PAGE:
“Don’t do it for money or fame. If that’s your only goal for doing this you’re in the wrong business. You have to genuinely want to reach people with a message.”
Check out the interview with Ace DeNiro exclusively on Skilly Magazine Online.
How were you able to start your journey in the entertainment business? Where did this all start?
Ace DeNiro: A friend of mine, Yung Piff, had a studio everyone in the area recorded at. I used to go in there and just freestyle over anything. People genuinely liked stuff I was putting out and I was like, “Damn, I should start taking this more seriously.” That’s when I started writing.
What are some of the creative ways you use to promote your music?
Social media is a huge part of it. YouTube helps me get my music to a larger audience and the visuals I’ve learned help promote music rather than just music on the radio. I always make sure to be featured on mixtapes with current big name artists, that way it’s easier to stumble across my music while listening to theirs.
What is the greatest challenge you face in today’s entertainment business? How do you overcome them?
I think in today’s industry everybody are looking to be the next new star, but not by music; more so how can I be more over the top than the last guy. Instead of putting out quality music, it’s like they just want the next gimmick. It’s like lyrics don’t matter it’s all.
How is the music scene like in your hometown? What do you like about it and what don’t you like?
Where I am the music scene is pretty small, it’s a small area and everyone raps. Some stuff is ok, a lot of artists are surrounded by yes men. It’s pretty much like a high school popularity contest. I like the fact people have confidence to go out and create art by believing in themselves and their craft.
Where do you think the future of music is going to be? How do you feel artists can be more a part of it?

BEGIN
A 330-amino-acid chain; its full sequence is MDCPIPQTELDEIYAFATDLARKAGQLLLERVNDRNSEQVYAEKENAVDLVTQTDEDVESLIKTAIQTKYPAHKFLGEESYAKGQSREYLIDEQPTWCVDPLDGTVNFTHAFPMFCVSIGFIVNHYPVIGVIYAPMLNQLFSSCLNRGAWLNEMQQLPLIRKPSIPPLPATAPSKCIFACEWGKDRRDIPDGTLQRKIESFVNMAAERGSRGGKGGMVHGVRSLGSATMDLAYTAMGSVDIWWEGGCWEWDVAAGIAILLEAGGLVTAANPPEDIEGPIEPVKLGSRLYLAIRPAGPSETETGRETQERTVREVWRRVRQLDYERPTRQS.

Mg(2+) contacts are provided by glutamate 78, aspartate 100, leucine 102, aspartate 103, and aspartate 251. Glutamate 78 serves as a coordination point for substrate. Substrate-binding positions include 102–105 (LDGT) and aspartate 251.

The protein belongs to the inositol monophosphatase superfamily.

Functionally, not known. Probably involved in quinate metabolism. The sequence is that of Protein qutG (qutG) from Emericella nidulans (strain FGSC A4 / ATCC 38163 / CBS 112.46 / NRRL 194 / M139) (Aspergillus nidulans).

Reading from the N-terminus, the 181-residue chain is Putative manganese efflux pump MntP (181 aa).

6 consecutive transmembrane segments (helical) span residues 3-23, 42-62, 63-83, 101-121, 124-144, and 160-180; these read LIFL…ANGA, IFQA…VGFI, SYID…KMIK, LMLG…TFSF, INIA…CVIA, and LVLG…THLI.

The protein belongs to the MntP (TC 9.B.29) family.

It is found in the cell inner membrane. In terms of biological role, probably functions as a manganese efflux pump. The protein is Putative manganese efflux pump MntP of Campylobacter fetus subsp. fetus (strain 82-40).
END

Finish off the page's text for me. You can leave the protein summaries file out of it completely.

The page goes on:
Music is definitely adapting with the technology age; everything is ready for download with just a few clicks. Physical CDs are becoming a thing of the past, especially with iTunes or Tidal where artists are only releasing music digitally. Artists can be more a part of it by understanding it, then strategizing how they want their music heard all across the world.
What advice can you give to other upcoming artists and musicians trying to achieve success?
Don’t do it for money or fame. If that’s your only goal for doing this you’re in the wrong business. You have to genuinely want to reach people with a message. Don’t go with the norm, stay away from yes men and distracting influences. A lot of people want to gain off you’re success without putting in any support or work, be careful of that.
What inspires you to write your next song?
Everyday life, past personal experiences, stories I’ve heard. I feel a lot of people can relate to my music. We’ve all felt pain, aggression. I’m the voice for those without one. I’m here to paint a picture a lot of people don’t see. I feel like majority of rappers are just glad they have a little notoriety for putting out garbage.
What are the steps you take to make a song?
I don’t like to put out just anything and say it’s a completed song. I usually channel the message I’m trying to get across by making almost like a rough draft. I’ll think of past events I can use for reference or a current situation in the world and I’ll elaborate with metaphors and punch lines.
What do you think makes a great song?
I think the ability to grab numerous different types of people with a common denominator is a major factor. An example of that, most people have lost a loved one. Wiz khalifas “Till I See You Again” went over so well because it was something we can all relate to. The song was written passionately and people gravitate towards that.
Where can we connect with you? Can you give us your social media links and where we can contact you?
Facebook: @Young Spades